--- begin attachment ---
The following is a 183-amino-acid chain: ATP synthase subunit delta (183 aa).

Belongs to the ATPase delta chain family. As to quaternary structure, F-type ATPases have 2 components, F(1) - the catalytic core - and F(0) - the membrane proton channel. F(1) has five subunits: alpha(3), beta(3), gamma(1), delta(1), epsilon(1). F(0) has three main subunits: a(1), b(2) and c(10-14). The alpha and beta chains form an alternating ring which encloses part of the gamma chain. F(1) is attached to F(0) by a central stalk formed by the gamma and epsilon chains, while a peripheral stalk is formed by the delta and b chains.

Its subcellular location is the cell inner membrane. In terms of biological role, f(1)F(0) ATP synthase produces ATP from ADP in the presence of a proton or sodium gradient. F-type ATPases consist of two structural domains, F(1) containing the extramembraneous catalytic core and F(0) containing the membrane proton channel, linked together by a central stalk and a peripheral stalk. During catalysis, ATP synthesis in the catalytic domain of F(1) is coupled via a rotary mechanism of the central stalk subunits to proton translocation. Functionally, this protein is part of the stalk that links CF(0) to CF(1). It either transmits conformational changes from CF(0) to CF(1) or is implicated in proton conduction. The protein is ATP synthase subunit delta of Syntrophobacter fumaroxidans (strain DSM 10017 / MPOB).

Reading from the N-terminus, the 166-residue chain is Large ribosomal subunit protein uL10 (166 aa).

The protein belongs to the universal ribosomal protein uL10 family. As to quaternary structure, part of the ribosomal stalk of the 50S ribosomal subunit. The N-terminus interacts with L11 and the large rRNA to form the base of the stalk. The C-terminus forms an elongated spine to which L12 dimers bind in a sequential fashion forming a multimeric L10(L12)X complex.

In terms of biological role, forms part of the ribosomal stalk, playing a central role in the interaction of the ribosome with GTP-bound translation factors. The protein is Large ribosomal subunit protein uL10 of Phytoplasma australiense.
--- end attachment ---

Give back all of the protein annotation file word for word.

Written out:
The following is a 183-amino-acid chain: ATP synthase subunit delta (183 aa).

Belongs to the ATPase delta chain family. As to quaternary structure, F-type ATPases have 2 components, F(1) - the catalytic core - and F(0) - the membrane proton channel. F(1) has five subunits: alpha(3), beta(3), gamma(1), delta(1), epsilon(1). F(0) has three main subunits: a(1), b(2) and c(10-14). The alpha and beta chains form an alternating ring which encloses part of the gamma chain. F(1) is attached to F(0) by a central stalk formed by the gamma and epsilon chains, while a peripheral stalk is formed by the delta and b chains.

Its subcellular location is the cell inner membrane. In terms of biological role, f(1)F(0) ATP synthase produces ATP from ADP in the presence of a proton or sodium gradient. F-type ATPases consist of two structural domains, F(1) containing the extramembraneous catalytic core and F(0) containing the membrane proton channel, linked together by a central stalk and a peripheral stalk. During catalysis, ATP synthesis in the catalytic domain of F(1) is coupled via a rotary mechanism of the central stalk subunits to proton translocation. Functionally, this protein is part of the stalk that links CF(0) to CF(1). It either transmits conformational changes from CF(0) to CF(1) or is implicated in proton conduction. The protein is ATP synthase subunit delta of Syntrophobacter fumaroxidans (strain DSM 10017 / MPOB).

Reading from the N-terminus, the 166-residue chain is Large ribosomal subunit protein uL10 (166 aa).

The protein belongs to the universal ribosomal protein uL10 family. As to quaternary structure, part of the ribosomal stalk of the 50S ribosomal subunit. The N-terminus interacts with L11 and the large rRNA to form the base of the stalk. The C-terminus forms an elongated spine to which L12 dimers bind in a sequential fashion forming a multimeric L10(L12)X complex.

In terms of biological role, forms part of the ribosomal stalk, playing a central role in the interaction of the ribosome with GTP-bound translation factors. The protein is Large ribosomal subunit protein uL10 of Phytoplasma australiense.